Dias, Mahawattha (2015) Development of a Community Embedded Sustainable Urban Design Process Framework for Neighbourhood Context, UK. Doctoral thesis, University of Huddersfield.

City beautification was the fundamental purpose of urban design at the time it was introduced as a separate profession. Over time, the scope and objectives of urban design have changed. Today, urban design plays a key role in the creation of sustainable urban environments in terms of the 'triple bottom line', that encompasses the three dimensions of life–economics; social and environmental sustainability. Therefore, today, urban design seeks to enhance the life of the city and its inhabitants in socio-economic and environmental terms.
Even though urban design has a wider scope for achieving sustainability on all its three fronts, the current process of urban design has often become an obstacle to attaining this scope. The current urban design process is top-down, i.e., generally the urban designers or planners design the urban environment and at a later stage the community may have some
involvement. There are serious criticisms of this process as it may not touch the “ground” level community, and therefore, there is a serious risk these projects will fail to create sustainable environments. Accordingly, in order to overcome the drawbacks of the current top-down process, researches have discussed implementing a bottom-up process. A bottomup urban design process will give prominence to the local community in the urban design process and it will assist in the identification of locally significant factors and the exact problems and issues within the area which will then ensure that the urban design solutions will address the sustainability issues.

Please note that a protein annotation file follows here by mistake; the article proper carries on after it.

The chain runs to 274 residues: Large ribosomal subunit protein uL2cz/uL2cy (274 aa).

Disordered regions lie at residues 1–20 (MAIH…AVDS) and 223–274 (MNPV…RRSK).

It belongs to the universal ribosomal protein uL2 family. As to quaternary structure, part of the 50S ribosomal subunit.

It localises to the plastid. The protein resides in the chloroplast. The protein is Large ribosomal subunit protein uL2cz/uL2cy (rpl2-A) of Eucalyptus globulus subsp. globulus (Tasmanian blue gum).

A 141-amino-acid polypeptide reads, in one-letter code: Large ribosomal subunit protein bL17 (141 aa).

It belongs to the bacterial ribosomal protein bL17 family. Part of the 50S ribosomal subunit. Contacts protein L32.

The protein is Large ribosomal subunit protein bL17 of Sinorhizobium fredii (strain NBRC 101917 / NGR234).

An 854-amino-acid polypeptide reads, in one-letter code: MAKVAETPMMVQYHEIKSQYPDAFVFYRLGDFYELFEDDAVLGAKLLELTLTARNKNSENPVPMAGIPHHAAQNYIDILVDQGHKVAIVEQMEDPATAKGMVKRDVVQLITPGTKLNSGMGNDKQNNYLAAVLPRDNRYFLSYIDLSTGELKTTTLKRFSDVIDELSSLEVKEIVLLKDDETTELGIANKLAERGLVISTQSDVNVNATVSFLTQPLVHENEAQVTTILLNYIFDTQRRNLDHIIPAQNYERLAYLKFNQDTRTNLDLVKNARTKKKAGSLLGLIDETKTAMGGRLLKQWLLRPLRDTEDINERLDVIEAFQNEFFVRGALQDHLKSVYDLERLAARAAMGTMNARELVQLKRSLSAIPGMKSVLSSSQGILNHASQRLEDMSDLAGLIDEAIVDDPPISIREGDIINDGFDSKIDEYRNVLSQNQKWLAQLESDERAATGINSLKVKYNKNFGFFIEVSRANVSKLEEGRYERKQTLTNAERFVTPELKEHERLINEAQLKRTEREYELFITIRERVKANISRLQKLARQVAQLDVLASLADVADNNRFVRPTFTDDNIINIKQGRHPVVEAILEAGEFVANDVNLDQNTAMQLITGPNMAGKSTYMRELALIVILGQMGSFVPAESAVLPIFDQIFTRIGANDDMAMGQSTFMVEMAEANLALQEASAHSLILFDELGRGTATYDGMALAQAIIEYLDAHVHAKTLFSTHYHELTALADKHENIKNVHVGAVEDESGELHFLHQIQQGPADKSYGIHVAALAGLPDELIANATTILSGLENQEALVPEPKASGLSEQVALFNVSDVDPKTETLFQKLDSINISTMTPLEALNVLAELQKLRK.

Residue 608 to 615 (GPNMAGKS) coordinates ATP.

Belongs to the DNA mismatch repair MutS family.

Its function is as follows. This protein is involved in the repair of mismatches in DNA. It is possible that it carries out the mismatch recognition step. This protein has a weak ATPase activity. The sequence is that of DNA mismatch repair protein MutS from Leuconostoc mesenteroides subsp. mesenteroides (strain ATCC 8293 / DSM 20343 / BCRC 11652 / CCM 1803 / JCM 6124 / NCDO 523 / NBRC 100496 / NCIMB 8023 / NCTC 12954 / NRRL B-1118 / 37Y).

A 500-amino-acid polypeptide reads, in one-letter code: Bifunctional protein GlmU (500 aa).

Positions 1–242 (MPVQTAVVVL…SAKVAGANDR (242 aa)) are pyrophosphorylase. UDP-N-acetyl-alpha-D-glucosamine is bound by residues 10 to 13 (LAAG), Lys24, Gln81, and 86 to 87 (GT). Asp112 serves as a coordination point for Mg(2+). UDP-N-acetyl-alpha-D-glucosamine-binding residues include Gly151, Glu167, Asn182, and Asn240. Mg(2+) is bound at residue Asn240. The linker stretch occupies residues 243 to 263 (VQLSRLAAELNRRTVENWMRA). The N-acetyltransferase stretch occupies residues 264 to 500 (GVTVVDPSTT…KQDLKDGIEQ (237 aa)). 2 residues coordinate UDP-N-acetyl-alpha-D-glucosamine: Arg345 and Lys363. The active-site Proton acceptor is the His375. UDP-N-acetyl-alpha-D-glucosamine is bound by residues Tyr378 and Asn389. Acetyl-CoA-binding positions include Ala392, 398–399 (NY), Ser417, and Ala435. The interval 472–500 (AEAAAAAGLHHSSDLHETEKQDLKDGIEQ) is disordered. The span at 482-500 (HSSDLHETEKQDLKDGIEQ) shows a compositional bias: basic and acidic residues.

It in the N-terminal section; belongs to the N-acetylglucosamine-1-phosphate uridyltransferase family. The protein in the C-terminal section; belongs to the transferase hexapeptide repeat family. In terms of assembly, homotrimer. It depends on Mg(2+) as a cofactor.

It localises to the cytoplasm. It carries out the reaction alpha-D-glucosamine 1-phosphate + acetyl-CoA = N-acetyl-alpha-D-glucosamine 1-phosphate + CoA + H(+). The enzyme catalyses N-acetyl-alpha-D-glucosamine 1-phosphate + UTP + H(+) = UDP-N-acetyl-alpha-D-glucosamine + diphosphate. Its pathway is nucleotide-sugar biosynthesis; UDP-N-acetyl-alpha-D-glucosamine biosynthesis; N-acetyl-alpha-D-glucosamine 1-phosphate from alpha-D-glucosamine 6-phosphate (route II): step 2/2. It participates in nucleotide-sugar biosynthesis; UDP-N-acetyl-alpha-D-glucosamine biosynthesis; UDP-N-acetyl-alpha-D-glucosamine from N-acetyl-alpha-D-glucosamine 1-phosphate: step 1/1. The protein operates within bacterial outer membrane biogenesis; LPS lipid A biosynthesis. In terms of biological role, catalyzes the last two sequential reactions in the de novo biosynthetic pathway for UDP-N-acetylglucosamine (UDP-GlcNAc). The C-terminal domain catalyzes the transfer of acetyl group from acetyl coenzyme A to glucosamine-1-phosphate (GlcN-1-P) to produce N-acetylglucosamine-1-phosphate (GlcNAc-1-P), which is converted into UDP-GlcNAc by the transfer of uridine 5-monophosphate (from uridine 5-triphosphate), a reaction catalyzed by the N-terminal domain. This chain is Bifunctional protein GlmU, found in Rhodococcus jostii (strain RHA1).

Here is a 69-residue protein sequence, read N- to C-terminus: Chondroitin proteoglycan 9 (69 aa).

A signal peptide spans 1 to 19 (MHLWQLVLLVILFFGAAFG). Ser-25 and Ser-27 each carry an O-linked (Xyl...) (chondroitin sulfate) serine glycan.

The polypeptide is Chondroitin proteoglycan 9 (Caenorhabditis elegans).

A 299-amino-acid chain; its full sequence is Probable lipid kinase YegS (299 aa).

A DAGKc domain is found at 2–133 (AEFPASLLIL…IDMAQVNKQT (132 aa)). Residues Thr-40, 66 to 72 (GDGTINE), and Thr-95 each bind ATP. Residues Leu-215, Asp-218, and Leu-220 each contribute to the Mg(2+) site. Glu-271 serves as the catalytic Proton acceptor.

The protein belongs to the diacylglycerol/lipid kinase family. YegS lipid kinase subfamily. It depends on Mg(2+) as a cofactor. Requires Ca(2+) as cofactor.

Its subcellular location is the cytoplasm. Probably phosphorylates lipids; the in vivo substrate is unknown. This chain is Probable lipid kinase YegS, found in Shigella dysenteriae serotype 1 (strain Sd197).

However, it is found that the bottom-up urban design process has its own negative features which can adversely affect the creation of sustainable urban designs. In the meantime, it is discovered that the current top-down urban design process has many positive features which can positively assist for the creation of sustainable urban designs.
Accordingly, it is illustrated that neither the current top-down process nor the suggested bottom-up process will address the critical issues for achieving the current scope of urban design and, therefore, a ‘balanced’ community embedded urban design process was required to overcome the current research gap.
This research used the ‘onion’ methodological framework and the research strategy was case study. Two live neighbourhood urban design projects in North West England were used as the case studies and the key data collection methods were semi structured interviews, focus group discussions and non- participant observation.
The analysis resulted to derive 07 key factors from the case study 01 and 10 key factors from the case study 02 and these key factors were further analysed in order to develop components for two initial urban design process frameworks from the two case studies. Thereafter, the data were triangulated and the new urban design process framework was developed. Finally, at the latter stage of the research, the new urban design framework was validated via experts
in urban design. Accordingly, this research developed a new community embedded and balanced urban design process framework to replace the current standard top-down process to produce sustainable urban design solutions in a neighbourhood context in UK.

Final thesis - DIAS.pdf - Accepted Version
Available under License Creative Commons Attribution Non-commercial No Derivatives.

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